Sophie Bolich

Letter Warns of Possible Riverwest Co-op Closure

Changes in the food industry and COVID-19 challenges have caused hardships for the 20-year-old business.

By - Jun 18th, 2022 09:37 am
Riverwest Co-op. Photo By Sophie Bolich

Riverwest Co-op. Photo By Sophie Bolich

Without major changes, Riverwest Co-op & Cafe may have to close permanently by September, warned a letter issued by co-op’s board of directors.

The co-op, 733 E. Clarke St., is a grocery store and restaurant that opened in 2001. The letter was sent Friday to email subscribers.

At a June 4 meeting, the board and coordinators created a timeline and investigated ways to cut costs and generate revenue. One possibility would be to temporarily close the cafe connected to the co-op and rent out the space.

Other options could include: new loans, focused advertising campaigns, pausing member discounts, a member loan program, a fundraising campaign or new partnerships.

Also being considered: changes in prices and hours of operation. The board will meet again Monday to further discuss these options. The board consists of Debbie Powers, president, Karen Reynolds, vice president. Wendy Mesich, treasurer, Carolyn Weber and Tyler Rudzinski.

A finalized plan of action will be announced in July at an “emergency general membership meeting,” according to the letter.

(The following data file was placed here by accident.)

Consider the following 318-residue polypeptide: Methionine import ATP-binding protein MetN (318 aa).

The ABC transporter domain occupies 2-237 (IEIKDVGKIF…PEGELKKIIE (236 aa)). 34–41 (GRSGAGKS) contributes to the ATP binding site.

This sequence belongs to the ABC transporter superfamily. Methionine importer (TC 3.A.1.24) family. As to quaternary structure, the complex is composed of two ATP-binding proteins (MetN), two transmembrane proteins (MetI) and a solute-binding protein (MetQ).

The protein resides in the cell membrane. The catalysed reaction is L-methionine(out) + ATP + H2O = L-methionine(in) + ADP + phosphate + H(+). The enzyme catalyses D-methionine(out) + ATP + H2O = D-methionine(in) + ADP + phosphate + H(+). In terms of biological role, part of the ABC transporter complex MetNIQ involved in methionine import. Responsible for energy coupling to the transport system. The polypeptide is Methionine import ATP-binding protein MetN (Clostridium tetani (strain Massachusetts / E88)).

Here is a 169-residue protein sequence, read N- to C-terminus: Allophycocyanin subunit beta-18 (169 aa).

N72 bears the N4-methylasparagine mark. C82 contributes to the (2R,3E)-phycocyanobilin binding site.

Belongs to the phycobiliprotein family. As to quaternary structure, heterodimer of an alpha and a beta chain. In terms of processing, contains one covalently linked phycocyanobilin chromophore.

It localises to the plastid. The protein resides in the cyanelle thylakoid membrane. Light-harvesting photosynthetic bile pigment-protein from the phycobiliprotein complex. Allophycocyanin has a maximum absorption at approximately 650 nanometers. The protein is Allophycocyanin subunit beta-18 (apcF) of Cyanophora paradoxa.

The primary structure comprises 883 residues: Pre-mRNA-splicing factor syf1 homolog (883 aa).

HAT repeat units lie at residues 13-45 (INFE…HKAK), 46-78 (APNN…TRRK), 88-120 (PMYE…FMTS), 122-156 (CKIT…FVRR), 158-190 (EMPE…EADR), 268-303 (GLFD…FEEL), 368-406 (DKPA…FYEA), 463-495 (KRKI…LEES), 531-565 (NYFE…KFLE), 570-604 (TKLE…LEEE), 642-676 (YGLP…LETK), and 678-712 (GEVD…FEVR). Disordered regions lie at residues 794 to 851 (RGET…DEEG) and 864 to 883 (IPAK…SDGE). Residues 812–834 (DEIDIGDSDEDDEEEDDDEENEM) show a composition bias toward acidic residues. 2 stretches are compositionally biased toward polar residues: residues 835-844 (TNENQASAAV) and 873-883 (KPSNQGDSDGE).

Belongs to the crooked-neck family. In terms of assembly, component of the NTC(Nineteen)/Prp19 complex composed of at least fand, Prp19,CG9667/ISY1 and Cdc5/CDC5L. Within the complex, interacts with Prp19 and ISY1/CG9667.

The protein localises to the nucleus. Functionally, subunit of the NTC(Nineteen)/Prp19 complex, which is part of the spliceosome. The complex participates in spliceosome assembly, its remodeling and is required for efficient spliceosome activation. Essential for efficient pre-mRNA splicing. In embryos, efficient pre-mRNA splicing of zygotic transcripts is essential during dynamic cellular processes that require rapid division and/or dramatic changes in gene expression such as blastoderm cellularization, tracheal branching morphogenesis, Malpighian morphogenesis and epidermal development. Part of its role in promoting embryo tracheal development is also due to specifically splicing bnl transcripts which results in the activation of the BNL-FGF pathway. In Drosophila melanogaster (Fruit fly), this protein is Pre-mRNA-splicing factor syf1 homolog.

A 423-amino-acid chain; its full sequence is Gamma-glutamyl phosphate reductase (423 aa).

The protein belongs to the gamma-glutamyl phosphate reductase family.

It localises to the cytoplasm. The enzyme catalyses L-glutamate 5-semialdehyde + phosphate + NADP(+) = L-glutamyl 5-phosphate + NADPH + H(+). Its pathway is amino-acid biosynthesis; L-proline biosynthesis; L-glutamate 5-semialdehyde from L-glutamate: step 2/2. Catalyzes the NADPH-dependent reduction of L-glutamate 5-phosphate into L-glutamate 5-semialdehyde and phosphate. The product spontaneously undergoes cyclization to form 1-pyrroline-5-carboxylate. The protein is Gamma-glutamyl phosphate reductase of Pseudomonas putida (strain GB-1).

The convenience and price point of conventional grocers may be factors in drawing business away from the co-op. A Pick ‘n Save grocery store on Garfield Avenue is less than a mile away.

The co-op was doing well in 2016 after two years of “great profit,” said Mesich, who is also the co-op’s volunteer coordinator. The extra money went to building up a savings account and reinvesting in the store.

Since then, changes in the food industry have caused challenges for the store. COVID-19 also delivered a blow. Prior to the pandemic, the co-op had as many as 100 weekly volunteers. During the peak months, only a few at a time could safely enter the building.

“It was hard to find community during those peak covid years,” said Mesich. “That’s what we thrived on, community. The ideas, the energy, the word of mouth that comes with 100 people volunteering in your organization.”

The co-op issued a similar message in March, which resulted in four new committee members and more than 20 store and cafe volunteers. There was also a 23% increase in sales from February to April.

There are currently four open positions on the board. The co-op is also seeking to fill staff positions and bring on 50 more volunteers.

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